Making the movie about a human working with the Transformers instead of the Transformers themselves being the central characters was a smart move. Because the Transformers themselves are barely even characters. They’re far too ridiculous in concept to be anything other than cartoonish, so a movie about the Transformers themselves is never anything more than a children’s film. But a story about human characters working with the Transformers can engage people who’re above 12 years old and possibly even people who have breasts. Bay did the best thing he could with a property that adult audiences would find problematic to connect with. He cast future multiple Oscar-winner Shia LaBeouf. SMART! But the point was that the narrative of Transformers holds together better than the narrative of Star Trek, especially in regards to the villain. The fact that Transformers doesn’t try to be anything more than a popcorn action flick whereas Star Trek shoots for a target that’s a little harder to hit (using strongly established exisiting characters but having a new cast play them, for one) may have something to do with that, but it’s also part of why me and my buddy Ebert don’t think Transformers is a bad movie. The plot of Transformers follows a predictable, centuries-old formula, sure, but then so did Star Wars and ET.
And let’s not pretend Star Trek ’09 isn’t a dumbing down of what Star Trek was at it’s best. It takes a property which has built a fanbase of smart motherfuckers because of its exploratoion of classical science fiction questions and turned into a film that can be enjoyed by people who can’t even spell “science”. Tonally JJ’s Star Trek may not be as completely lunkheaded as Transformers but on the spectrum story-wise Star Trek is in the same region as a populist ‘splosion-filled popcorn flick like Transformers and not in the region of more thoughtful action sci-fi like Minority Report or District 9 or Inception or even Wrath of Khan.
Where JJ’s Star Trek wins is in the simple charms of ensemble chemistry, expert pacing and looking great and not in the smarts of a story being told or ideas being explored. That’s why I think JJ is right for Star Wars VII. Star Wars isn’t about sci-fi ideas, it’s about classic heroism vs classic villainy. He has a really solid story guy taking care of the writing and so all he has to do is make those characters pop, have the thing move like a champion and have it look awesome. I can’t think of many people in the world who are better than JJ Abrams at delivering that.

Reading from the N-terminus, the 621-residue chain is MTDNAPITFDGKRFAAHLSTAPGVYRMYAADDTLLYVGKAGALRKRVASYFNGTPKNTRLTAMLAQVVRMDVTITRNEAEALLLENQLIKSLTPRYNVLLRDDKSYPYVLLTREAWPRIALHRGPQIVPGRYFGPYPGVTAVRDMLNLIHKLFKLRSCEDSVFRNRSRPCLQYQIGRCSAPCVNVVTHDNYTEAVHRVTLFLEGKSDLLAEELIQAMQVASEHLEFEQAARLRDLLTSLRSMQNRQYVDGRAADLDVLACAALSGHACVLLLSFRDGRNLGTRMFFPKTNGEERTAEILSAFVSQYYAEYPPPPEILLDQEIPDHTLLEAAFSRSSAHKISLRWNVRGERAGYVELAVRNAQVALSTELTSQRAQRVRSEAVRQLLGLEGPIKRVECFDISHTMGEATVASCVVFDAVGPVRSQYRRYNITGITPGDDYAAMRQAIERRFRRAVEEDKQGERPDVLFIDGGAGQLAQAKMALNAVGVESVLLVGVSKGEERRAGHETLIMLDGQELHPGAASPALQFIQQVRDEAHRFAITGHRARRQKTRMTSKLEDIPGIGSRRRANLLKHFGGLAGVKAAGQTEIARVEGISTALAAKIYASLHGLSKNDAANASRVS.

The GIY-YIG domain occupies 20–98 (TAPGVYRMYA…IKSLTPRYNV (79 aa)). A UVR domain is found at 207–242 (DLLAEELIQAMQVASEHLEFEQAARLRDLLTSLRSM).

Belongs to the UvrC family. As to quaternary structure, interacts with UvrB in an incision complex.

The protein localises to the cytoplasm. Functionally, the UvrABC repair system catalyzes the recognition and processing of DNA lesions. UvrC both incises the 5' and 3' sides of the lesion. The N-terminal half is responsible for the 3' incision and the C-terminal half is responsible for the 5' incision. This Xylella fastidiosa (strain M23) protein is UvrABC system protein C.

- Women sense my power and they seek the life essence.February 9, 2013 at 3:31 am #31893
Did you fuck yet? This thread is getting kinda long, and I have to get home to the kids.February 9, 2013 at 3:50 am #31928
Ebert liked Speed 2. So, yeah…nobody’s perfect.
I do see your point, kinda. We can agree that TF and ST ’09 weren’t as faithful to the original material. I’ll also agree that TF was originally not as smart as ST, but I hope that we can also agree that if these movies were kids, the ST kid probably would be one of those average kids, sometimes funny, sometimes brilliant, and the TF kid is the one that can’t sit still and eats paint chips and plays in the dirt by himself.February 9, 2013 at 11:44 am #31937
@bucho 50229 wrote:
I wonder if John Williams comes back or JJ’s boy Giacchino steps in. It seems sacrilege to suggest anyone other than JW score the film but Giacchino’s really damn good, particularly at taking existing themes and bringing new ideas to them. The Star Trek 09 score was my favourite of that year.
There’s been a lot a original music done on The Clone Wars cartoon that is very John Williams’/Star Wars sounding. But what about Arthur B Rubinstein? Too old?
I’ve loved his stuff ever since I got the Wargames soundtrack. I think he really changes his style up to suit what ever TV show or movie he is working on…
BIG JOBBIESFebruary 9, 2013 at 2:50 pm #31929
I’d love to say I knew who he was, but I had to look him up. He hasn’t done a score in 10 years, so he’s probably done.February 11, 2013 at 6:50 am #31910
HOW MUCH OF “BRAZIL” TOOK PLACE IN BRAZIL?!?!?!?
Oh, we’re past that now. Sorry Rob.
@rob 50236 wrote: